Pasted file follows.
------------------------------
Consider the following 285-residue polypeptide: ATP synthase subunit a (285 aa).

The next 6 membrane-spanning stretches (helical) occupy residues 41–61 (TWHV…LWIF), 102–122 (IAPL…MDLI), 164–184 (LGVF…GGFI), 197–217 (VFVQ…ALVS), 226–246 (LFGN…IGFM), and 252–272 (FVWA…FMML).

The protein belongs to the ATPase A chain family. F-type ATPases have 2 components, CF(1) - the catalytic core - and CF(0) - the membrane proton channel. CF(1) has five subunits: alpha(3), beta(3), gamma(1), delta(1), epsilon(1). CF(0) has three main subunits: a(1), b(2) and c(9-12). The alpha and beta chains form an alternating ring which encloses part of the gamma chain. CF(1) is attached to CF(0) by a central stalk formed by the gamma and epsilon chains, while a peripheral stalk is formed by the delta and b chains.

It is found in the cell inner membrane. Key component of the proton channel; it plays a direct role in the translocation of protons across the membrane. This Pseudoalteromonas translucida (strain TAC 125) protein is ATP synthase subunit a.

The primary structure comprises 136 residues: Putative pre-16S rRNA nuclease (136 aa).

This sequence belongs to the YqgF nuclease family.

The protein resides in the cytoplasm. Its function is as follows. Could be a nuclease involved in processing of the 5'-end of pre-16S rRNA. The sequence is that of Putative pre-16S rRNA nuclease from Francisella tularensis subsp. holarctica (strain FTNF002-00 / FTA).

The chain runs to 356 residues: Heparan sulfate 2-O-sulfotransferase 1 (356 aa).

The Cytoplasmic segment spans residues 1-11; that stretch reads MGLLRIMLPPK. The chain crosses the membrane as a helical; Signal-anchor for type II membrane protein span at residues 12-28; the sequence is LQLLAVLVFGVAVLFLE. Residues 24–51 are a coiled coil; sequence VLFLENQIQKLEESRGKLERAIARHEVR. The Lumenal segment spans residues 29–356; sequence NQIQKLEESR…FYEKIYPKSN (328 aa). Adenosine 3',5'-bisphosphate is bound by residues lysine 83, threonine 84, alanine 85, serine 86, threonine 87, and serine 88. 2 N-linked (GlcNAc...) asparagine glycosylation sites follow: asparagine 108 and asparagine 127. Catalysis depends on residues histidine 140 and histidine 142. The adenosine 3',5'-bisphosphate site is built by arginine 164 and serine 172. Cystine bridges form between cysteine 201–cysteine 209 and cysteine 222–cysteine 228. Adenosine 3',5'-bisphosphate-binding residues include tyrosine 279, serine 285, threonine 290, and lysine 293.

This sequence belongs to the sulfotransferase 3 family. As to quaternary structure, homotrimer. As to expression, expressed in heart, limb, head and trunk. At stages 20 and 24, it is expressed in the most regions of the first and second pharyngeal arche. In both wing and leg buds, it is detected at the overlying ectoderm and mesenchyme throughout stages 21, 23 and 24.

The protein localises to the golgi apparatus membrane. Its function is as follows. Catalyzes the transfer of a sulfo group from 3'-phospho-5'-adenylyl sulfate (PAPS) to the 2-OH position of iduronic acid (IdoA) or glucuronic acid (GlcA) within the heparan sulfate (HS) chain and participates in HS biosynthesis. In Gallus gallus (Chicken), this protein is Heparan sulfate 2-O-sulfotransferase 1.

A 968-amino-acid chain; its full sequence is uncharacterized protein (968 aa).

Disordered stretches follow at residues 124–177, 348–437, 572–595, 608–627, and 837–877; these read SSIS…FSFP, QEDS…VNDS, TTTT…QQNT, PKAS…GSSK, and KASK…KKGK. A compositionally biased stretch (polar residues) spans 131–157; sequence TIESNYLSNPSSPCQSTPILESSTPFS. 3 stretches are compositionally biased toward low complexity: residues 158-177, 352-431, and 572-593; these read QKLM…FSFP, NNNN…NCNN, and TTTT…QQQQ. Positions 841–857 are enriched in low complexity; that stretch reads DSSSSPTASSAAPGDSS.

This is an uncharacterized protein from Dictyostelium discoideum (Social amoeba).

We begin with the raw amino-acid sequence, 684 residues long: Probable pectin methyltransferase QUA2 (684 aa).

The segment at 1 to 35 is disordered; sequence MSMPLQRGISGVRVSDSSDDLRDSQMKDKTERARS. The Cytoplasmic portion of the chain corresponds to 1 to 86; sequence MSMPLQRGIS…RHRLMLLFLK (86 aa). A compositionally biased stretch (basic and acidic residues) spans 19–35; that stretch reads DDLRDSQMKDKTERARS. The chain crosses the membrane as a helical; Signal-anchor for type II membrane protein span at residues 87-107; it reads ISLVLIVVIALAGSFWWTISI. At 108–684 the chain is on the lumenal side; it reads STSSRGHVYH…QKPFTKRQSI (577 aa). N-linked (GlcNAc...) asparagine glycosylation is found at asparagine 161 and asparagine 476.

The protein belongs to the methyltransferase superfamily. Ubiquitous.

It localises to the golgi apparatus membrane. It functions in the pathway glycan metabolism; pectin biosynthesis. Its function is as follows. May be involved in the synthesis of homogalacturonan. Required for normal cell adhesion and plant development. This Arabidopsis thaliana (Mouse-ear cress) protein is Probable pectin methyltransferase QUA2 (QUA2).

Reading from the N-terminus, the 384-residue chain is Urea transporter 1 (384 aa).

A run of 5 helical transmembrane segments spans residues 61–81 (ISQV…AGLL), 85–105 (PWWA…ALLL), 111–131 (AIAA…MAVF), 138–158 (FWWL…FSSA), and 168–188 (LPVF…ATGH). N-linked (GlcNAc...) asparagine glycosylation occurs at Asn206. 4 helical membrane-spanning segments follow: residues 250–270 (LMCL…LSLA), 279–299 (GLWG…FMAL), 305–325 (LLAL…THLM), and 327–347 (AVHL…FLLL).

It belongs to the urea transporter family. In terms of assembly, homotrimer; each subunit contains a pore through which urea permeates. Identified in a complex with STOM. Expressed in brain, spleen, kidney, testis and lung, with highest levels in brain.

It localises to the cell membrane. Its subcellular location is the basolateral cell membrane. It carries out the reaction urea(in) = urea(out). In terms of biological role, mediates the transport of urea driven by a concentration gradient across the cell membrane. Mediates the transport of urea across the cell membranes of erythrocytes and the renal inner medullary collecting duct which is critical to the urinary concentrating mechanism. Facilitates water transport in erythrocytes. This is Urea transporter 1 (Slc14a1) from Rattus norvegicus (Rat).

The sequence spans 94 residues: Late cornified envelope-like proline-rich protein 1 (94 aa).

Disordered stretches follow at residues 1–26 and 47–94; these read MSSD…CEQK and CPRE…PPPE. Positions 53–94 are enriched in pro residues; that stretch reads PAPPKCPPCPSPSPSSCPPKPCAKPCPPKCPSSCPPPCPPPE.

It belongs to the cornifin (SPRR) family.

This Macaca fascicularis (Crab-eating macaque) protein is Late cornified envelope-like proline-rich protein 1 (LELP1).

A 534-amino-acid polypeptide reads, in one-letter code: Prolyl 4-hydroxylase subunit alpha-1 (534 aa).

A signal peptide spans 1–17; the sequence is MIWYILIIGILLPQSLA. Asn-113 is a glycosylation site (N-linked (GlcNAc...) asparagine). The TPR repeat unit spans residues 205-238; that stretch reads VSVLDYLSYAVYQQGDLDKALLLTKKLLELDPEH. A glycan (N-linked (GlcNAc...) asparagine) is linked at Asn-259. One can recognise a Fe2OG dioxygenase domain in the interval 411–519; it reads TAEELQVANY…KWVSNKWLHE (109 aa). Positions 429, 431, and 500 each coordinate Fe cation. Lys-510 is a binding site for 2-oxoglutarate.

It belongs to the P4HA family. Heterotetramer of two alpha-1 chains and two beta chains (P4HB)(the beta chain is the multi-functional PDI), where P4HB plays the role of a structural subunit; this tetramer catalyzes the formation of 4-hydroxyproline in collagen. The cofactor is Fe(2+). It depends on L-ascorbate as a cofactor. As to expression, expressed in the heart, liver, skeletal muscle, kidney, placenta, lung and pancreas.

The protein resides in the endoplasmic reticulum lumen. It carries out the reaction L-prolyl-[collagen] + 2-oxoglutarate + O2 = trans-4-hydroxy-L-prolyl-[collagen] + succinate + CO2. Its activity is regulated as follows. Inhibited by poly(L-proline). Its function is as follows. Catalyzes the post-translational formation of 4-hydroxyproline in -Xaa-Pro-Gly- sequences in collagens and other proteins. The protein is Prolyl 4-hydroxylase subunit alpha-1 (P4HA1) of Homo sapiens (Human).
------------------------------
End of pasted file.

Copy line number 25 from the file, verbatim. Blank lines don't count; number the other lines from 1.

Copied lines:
It belongs to the cornifin (SPRR) family.